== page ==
The first Space Based Infrared System (SBIRS) geosynchronous (GEO-1) satellite has begun delivering infrared imagery. The system will detect missile launches around the globe, improve intelligence gathering, and increase situational awareness on the battlefield.
The first Space Based Infrared System (SBIRS) geosynchronous (GEO-1) spacecraft launched a month ago, has begun delivering infrared imagery to the SBIRS ground station. The satellite includes highly sophisticated scanning and staring sensors that will provide wide area surveillance of missile launches and natural phenomena across the globe, while the staring sensor will be capable of observing much smaller areas of interest with vastly increased sensitivity. The system will massively enhance the U.S. military's ability to detect missile launches around the globe, significantly improve technical intelligence gathering capability, and increase situational awareness on the battlefield.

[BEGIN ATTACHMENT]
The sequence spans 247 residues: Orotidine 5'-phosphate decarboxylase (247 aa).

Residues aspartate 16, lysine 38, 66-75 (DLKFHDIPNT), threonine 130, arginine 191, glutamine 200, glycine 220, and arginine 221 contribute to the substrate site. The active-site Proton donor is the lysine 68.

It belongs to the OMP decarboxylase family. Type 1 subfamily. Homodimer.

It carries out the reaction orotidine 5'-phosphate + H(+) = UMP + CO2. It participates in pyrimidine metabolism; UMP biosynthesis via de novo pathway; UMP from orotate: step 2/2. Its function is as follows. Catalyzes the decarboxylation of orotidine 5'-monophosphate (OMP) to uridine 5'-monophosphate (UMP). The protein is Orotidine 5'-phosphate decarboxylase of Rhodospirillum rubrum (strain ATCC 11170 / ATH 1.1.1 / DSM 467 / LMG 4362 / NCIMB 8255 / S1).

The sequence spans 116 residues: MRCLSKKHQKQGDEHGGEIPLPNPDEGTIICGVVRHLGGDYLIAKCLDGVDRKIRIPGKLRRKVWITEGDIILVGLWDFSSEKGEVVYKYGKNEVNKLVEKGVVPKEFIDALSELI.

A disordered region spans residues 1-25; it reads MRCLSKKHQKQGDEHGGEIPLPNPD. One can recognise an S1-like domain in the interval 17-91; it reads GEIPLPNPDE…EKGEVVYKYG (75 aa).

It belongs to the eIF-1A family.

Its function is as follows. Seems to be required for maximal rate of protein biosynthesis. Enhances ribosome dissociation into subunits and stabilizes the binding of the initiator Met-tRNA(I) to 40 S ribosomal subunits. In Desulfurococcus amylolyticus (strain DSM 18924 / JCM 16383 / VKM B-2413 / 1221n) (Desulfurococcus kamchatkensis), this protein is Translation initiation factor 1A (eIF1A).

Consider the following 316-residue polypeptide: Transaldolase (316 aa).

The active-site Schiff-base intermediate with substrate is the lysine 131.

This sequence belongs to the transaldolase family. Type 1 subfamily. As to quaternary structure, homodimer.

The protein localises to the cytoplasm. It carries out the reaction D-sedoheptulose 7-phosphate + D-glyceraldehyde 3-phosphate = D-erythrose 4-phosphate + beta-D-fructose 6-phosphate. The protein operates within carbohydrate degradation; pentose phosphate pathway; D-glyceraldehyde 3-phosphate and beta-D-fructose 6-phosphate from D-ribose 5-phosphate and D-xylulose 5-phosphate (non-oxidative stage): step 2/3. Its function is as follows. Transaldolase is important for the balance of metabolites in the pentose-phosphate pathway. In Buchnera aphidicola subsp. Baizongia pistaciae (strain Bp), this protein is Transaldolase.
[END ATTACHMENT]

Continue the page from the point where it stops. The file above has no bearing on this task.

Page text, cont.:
Following the May 7 launch, the U.S. Air Force/Lockheed Martin SBIRS ground team executed a series of six Liquid Apogee Engine (LAE) burns to propel the spacecraft to its geosynchronous orbital slot. The team then deployed the satellite's solar arrays, light shade and antenna wing assemblies. Most recently, the team opened the satellite's payload doors and activated its sophisticated infrared sensors to begin the start of early orbit calibration and testing.
"SBIRS GEO-1 is performing flawlessly thus far, and the first image sent from the satellite is outstanding," said Jeff Smith, vice president of Lockheed Martin's Overhead Persistent Infrared (OPIR) mission area. "We are focused on executing an efficient and thorough checkout of the spacecraft and ultimately delivering unprecedented infrared surveillance capabilities to our nation."
The SBIRS team is led by the Infrared Space Systems Directorate at the U.S. Air Force Space and Missile Systems Center. Lockheed Martin is the SBIRS prime contractor, with Northrop Grumman as the payload integrator. Air Force Space Command operates the SBIRS system.
Lockheed Martin's original SBIRS contract includes HEO payloads, two geosynchronous orbit (GEO) satellites, as well as ground-based assets to receive and process the infrared data. The team is also under a follow-on production contract to deliver additional HEO payloads and the third and fourth GEO satellites, and associated ground modifications.
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